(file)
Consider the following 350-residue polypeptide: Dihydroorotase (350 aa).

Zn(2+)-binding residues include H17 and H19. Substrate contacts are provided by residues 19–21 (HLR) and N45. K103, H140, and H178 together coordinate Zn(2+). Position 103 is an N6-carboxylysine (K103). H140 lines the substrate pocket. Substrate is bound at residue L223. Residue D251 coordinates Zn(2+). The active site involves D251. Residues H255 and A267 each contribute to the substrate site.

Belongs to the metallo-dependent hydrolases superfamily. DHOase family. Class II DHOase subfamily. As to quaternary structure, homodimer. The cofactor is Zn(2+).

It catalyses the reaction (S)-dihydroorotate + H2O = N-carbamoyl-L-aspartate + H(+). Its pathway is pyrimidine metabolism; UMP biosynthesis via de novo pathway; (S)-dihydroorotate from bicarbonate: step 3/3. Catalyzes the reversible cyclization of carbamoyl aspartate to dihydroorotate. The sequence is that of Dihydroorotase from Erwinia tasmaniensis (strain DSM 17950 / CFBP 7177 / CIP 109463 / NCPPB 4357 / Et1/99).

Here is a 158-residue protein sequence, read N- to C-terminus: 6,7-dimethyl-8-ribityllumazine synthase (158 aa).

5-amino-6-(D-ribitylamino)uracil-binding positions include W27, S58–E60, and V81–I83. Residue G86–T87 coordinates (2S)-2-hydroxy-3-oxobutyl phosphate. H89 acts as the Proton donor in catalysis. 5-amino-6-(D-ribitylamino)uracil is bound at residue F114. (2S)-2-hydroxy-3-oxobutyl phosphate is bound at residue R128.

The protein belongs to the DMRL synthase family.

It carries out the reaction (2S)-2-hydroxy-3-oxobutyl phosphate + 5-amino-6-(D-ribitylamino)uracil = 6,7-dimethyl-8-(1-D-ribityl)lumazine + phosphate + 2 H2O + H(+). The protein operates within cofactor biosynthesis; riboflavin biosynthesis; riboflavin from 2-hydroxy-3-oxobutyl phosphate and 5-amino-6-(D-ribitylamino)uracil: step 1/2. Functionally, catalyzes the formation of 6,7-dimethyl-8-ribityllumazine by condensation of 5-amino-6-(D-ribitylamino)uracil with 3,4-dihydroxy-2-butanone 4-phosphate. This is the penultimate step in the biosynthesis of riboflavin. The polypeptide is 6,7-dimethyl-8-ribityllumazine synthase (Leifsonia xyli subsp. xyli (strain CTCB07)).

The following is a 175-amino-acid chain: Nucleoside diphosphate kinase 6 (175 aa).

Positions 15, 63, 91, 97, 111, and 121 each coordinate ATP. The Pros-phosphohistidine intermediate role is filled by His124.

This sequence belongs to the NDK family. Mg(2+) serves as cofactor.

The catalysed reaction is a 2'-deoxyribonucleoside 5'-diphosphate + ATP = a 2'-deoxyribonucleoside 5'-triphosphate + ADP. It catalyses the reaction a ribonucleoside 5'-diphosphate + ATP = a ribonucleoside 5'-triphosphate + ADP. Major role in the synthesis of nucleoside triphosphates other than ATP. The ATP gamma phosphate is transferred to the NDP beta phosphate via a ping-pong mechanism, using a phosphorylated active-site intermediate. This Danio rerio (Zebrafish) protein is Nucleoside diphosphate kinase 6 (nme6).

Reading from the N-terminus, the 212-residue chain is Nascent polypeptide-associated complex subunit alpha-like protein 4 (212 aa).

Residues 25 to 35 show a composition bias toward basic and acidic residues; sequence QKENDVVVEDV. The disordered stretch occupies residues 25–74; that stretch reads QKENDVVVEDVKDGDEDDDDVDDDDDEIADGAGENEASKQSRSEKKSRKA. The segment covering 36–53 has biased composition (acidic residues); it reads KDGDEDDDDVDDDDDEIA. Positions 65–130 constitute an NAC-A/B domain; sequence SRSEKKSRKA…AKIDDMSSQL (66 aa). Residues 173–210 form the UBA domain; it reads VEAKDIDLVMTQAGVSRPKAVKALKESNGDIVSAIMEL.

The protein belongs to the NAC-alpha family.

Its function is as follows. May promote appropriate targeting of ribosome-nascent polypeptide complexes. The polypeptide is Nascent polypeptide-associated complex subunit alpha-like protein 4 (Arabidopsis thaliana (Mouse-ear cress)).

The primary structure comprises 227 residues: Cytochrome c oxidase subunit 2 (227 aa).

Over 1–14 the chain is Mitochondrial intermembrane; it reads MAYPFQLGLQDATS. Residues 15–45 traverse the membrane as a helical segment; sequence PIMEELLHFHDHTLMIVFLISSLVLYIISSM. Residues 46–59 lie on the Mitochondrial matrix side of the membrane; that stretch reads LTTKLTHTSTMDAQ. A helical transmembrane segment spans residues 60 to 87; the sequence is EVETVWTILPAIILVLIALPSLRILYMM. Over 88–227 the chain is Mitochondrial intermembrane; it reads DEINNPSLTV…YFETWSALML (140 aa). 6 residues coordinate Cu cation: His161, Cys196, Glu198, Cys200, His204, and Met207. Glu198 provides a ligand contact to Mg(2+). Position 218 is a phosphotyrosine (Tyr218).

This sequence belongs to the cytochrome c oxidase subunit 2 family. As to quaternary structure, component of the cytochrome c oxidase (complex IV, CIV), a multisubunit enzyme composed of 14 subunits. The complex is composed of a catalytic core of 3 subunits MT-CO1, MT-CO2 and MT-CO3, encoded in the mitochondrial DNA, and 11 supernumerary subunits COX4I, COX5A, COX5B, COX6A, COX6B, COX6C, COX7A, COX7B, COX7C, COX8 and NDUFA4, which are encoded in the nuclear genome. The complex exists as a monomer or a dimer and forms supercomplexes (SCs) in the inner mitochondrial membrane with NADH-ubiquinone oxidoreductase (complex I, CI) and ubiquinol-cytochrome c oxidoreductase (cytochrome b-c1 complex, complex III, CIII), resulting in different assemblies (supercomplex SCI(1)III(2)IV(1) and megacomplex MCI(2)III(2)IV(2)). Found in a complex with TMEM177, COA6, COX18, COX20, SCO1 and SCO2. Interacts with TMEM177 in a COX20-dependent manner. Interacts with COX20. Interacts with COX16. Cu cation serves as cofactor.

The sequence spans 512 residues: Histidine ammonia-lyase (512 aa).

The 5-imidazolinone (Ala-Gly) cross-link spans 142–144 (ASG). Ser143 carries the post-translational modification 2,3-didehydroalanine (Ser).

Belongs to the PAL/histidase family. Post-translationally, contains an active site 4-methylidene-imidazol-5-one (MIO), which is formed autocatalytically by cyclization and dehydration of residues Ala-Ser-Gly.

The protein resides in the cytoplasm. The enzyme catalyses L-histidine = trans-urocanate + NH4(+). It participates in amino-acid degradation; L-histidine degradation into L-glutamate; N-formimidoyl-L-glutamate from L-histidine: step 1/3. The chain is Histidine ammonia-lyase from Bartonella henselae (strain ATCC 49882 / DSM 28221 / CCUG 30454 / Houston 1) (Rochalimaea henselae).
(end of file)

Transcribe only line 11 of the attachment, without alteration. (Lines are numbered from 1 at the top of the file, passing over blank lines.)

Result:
This sequence belongs to the NDK family. Mg(2+) serves as cofactor.